Walther v. FEC
On April 17, 1979, the U.S. District Court for the District of Columbia denied the FEC's motion to dismiss the claim of Henry L. Walther in a suit filed against the FEC on November 21, 1978, in accordance with 2 U.S.C. §437g(a)(9).
The plaintiff contended that the Commission had acted contrary to law in dismissing 45 complaints filed with the Commission by Mr. Walther and the National Right to Work Committee pursuant to 2 U.S.C. §437g(a)(1). Each complaint asserted that both a candidate for federal office and the candidate's committee had accepted illegal contributions in excess of the $5,000 contribution limitation established by 2 U.S.C. §441a(a)(2)(A). The complainants claimed that the alleged violations had occurred when contributions were accepted from both the AFL-CIO political committee (COPE) and from political committees set up by member unions of the AFL-CIO (union committees).
The plaintiff contended that COPE and some union committees were subject to the same control and, therefore, shared one contribution limitation under 441a(a)(5). (The 441a(a)(5) anti proliferation provision provides that contributions from separate PACs which are "established or financed or maintained or controlled" by the same person or group of persons shall be considered to have been made by a single political committee.)
The FEC contended, on the other hand, that as a matter of law, 441a(a)(5) was not intended by Congress to apply to the relationship between the AFL-CIO Federation and its membership (union locals). The FEC also maintained that since the agency had publicly construed the anti proliferation provision to exclude cooperation between COPE and union PACs, no candidate could knowingly violate the statute by accepting contributions from both. (In 1977, the FEC had dismissed a complaint filed by the National Right to Work Committee against the AFL-CIO, which had alleged that the AFL-CIO and member unions were affiliated. The National Right to Work Committee never appealed that determination to the court.) Therefore, the FEC filed a motion to dismiss the case.
The court identified the central question presented by the Commission's motion to dismiss as one of statutory construction: What is the correct application of 441a(a)(5) to the relationship between COPE and union committees?
After examining the language of the statute and the policy underlying the Act, the court refused to accept the FEC's interpretation of the statute for the following reasons:
- The court found nothing in the anti proliferation language of 441a(a)(5) to support the proposition that certain PACs were intended to be excluded from its scope. On the contrary, the statute enunciates an inclusionary rule wherein the PACs of a labor organization and its locals are automatically treated as one PAC. The statute does not identify any relationships excepted from the 441a(a)(5) rule.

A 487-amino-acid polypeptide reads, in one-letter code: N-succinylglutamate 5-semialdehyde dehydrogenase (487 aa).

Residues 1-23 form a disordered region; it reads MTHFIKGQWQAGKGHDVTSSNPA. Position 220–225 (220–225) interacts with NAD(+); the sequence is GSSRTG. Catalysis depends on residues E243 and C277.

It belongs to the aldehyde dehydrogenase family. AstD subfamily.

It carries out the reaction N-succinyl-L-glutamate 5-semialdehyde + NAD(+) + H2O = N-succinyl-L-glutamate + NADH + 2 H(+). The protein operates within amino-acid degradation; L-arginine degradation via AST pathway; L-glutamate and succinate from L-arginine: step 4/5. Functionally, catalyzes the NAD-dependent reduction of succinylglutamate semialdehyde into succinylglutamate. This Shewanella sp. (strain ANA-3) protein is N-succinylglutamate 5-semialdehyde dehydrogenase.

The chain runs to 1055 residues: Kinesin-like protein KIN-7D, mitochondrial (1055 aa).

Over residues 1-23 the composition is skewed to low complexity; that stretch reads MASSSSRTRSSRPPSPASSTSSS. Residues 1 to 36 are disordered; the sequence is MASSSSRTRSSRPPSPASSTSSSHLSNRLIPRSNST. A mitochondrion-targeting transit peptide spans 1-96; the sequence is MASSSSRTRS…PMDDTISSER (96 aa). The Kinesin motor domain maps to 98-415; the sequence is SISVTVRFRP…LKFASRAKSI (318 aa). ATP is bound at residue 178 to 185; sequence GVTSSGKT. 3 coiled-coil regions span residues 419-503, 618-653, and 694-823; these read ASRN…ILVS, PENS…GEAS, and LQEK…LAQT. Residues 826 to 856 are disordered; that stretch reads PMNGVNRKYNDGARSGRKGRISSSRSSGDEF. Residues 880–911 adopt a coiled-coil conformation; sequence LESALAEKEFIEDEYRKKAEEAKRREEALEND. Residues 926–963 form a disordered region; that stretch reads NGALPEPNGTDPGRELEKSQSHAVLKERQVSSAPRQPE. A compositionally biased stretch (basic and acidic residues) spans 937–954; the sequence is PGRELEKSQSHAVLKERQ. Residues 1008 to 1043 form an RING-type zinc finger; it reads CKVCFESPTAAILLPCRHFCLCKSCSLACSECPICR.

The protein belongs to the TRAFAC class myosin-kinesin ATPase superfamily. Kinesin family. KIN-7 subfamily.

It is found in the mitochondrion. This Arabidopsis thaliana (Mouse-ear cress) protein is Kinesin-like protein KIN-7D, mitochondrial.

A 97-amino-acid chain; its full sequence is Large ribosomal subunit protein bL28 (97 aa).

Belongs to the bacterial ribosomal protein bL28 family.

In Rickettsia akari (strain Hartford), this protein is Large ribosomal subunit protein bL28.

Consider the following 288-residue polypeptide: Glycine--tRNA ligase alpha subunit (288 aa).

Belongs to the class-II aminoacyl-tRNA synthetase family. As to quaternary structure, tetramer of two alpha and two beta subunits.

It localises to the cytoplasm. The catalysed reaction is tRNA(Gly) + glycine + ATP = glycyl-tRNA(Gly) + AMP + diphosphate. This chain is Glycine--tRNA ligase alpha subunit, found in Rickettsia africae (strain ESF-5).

- The court accepted neither the FEC's reliance on the legislative history of the statute nor its interpretation of that history to support the FEC position that COPE and union PACs were intended to be exempt from the anti proliferation provision.
- FEC regulations, cited by the Commission in support of its position, declare the circumstances under which two PACs will always be treated as one. The court determined that cited regulations do not address the issue at hand: when two PACs are never treated as one.
Accordingly, the court concluded that 441a(a)(5) applies to all political committees controlled by the same person or group of persons except for certain exemptions not relevant to this case. Therefore, the relationship alleged by the plaintiff may constitute a violation. Furthermore, the court rejected the FEC's contention that the agency's interpretation of the statute precluded commission of civil or criminal violations of the Act by candidates. The court concluded that, although an incorrect administrative interpretation may have some bearing on determining whether or not a party acted knowingly, it does not provide immunity to the party.
Finally, in denying the FEC motion to dismiss, the court held that the plaintiff had alleged facts sufficient to withstand a motion to dismiss. However, the court pointed out that this opinion could not be construed as concluding that a violation had occurred or that the FEC had actually failed to perform its statutory duty.
Cross-motions for summary judgment were filed. On June 15, 1979, the U.S. District Court for the District of Columbia granted summary judgment to the FEC.
Based on the standard of judicial review that only arbitrary and capricious administrative actions of an agency may be reversed, the court determined that the Commission's decision not to investigate Walther's complaints was "eminently reasonable." The court characterized the Walther complaints as a "shambles" containing serious shortcomings.